Maguire, Thomas (1792–1847), catholic priest, preacher, and polemicist, was born in February 1792 in the townland of Tiroogan in the part of the parish of Kinawley that lies in Co. Fermanagh, a son of Thomas Maguire, a local farmer. His mother, Judith, was a sister of a Franciscan priest, Patrick Maguire (1761–1826), who was parish priest of Templeport (Bawnboy), Co. Cavan, from 1796 and co-adjutor bishop of Kilmore from 1818 until his death. Thomas Maguire was educated at a classical school at Ballyconnell, Co. Cavan, before entering Maynooth (1813) to study for the priesthood. He was ordained (September 1816) in his uncle's parish, where he was curate until promoted parish priest of Drumreilly Lower, Co. Leitrim (September 1818). Seven years later he was moved to the parish of Innismagrath (Drumkeerin) and it was there he came to national attention as a preacher and polemicist. In April 1827, in Dublin, he debated for six days before a paying audience with a protestant clergyman, Richard Pope (1799–1859), on ‘the doctrines of the Church of Rome’. This he did despite the disapproval of the catholic archbishop of Armagh, Patrick Curtis (qv).
Eight months later (13–14 December) he was the successful defendant in a civil action in the court of the exchequer brought by a Drumkeerin innkeeper, Bartholomew McGarahan, for the seduction of his daughter Anne. Maguire had as counsel Daniel O'Connell (qv), Richard Sheil (qv) and Michael O'Loghlen (qv). Though the jury awarded Maguire merely token costs of 6d., its verdict was acclaimed by catholics as a great victory and resulted in rioting in Dublin which dragoons were called out to suppress. There were repercussions in Co. Leitrim: local protestants were threatened, ostracised and even attacked. Maguire repaid his obligation to O'Connell by canvassing for him at the Clare election (1828). He also persisted in his polemicism. In a riposte to a Protestant minister in an adjacent county he wrote a pamphlet, False weights and measures of the protestant curate of Cavan examined and exposed (1833). It was published by his close friend Richard Coyne (qv). In May and June 1838, again before a paying audience in Dublin, Maguire debated for nine days with another protestant minister, Tresham Dames Gregg (qv), the motion that the established protestant church was ‘the Church of Christ, Holy, Catholic and Apostolic, in these kingdoms’.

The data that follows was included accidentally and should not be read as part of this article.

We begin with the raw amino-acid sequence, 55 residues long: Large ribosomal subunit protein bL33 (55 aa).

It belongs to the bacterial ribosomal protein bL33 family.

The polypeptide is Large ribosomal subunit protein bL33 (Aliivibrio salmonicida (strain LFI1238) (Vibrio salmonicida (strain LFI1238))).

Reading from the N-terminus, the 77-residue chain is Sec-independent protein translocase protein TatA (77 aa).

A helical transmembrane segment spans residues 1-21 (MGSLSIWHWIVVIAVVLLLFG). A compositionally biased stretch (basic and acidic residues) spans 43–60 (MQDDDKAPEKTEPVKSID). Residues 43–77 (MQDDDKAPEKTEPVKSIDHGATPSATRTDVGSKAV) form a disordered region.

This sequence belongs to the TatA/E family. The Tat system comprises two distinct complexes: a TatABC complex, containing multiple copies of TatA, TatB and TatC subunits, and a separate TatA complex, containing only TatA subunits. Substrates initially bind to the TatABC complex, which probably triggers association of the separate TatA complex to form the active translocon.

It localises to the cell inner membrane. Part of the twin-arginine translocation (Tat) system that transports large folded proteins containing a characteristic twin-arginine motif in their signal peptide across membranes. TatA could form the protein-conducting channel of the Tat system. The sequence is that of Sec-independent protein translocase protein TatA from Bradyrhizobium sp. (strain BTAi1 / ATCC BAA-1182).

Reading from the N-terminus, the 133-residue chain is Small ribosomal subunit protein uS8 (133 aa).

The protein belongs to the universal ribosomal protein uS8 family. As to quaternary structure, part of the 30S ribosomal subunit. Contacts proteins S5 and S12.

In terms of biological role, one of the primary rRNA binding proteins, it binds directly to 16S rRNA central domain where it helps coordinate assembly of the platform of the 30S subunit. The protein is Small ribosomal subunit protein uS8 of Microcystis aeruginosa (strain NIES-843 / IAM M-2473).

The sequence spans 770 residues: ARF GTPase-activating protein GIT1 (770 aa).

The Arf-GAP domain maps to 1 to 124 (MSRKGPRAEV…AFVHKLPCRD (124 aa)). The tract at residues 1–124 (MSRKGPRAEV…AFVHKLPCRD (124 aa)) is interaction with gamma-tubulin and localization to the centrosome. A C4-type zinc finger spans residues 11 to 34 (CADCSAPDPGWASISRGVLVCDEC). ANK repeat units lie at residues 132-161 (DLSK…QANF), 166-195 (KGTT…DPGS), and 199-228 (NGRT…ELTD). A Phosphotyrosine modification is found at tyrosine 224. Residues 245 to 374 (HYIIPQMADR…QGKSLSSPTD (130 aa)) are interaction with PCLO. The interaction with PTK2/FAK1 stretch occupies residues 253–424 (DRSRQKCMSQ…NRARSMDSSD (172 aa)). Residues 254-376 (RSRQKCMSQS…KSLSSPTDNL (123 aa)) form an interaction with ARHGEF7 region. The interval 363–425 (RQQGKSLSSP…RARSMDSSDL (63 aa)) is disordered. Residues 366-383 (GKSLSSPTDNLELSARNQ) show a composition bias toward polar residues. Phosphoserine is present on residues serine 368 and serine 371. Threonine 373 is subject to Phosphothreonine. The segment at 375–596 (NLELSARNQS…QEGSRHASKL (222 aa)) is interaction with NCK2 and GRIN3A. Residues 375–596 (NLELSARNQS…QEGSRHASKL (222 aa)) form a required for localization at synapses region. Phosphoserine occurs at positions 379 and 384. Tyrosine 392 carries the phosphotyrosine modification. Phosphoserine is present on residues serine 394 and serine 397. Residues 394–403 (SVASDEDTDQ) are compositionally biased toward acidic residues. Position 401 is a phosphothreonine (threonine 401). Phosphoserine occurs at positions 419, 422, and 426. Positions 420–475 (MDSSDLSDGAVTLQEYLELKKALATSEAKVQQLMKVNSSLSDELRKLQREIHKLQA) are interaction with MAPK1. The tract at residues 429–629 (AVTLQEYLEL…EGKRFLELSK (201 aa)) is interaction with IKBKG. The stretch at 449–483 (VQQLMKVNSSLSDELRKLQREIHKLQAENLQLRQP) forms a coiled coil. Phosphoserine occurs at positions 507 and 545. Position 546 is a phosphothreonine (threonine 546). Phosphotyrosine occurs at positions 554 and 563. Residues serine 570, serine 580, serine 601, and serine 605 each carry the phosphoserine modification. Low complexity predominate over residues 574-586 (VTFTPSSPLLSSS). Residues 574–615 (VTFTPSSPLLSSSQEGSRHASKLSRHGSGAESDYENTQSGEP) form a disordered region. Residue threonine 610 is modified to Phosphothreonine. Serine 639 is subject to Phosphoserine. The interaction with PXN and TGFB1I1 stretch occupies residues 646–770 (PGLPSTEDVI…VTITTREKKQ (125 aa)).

From 1829 until 1842 Maguire regularly gave theological lectures, as well as preaching special sermons, in Dublin and elsewhere in Ireland and also in Britain, which drew large audiences. From the lectures he derived an income for himself, while his sermons benefited charities and building funds. Maguire was an active member of the Catholic Association and its successor political organisations. Speaking on 30 June 1841 at a political meeting at Castlebar, Co. Mayo, from the same platform as O'Connell and Archbishop John MacHale (qv), he declared that ‘Repeal was the consideration next in importance to eternity itself for the Irish people’. During the Great Famine he seems to have taken no interest in public affairs but spent his spare time on country sports and breeding greyhounds, pointers and spaniels. He died 2 December 1847 at his residence, Monroe Lodge, Ardrum, near Ballinamore, Co. Leitrim, where he had been parish priest since August 1835. He was buried at Templeport in the presence of a large number of mourners. But five weeks later his body was exhumed. His brother Terence and sister-in-law Anna, who lived with him, had died in suspicious circumstances. Arsenic was found in the stomachs of all three. A coroner's inquest found that Thomas Maguire's housekeeper, Mary Reynolds, had murdered him. At the ensuing Leitrim assizes, however, she was acquitted.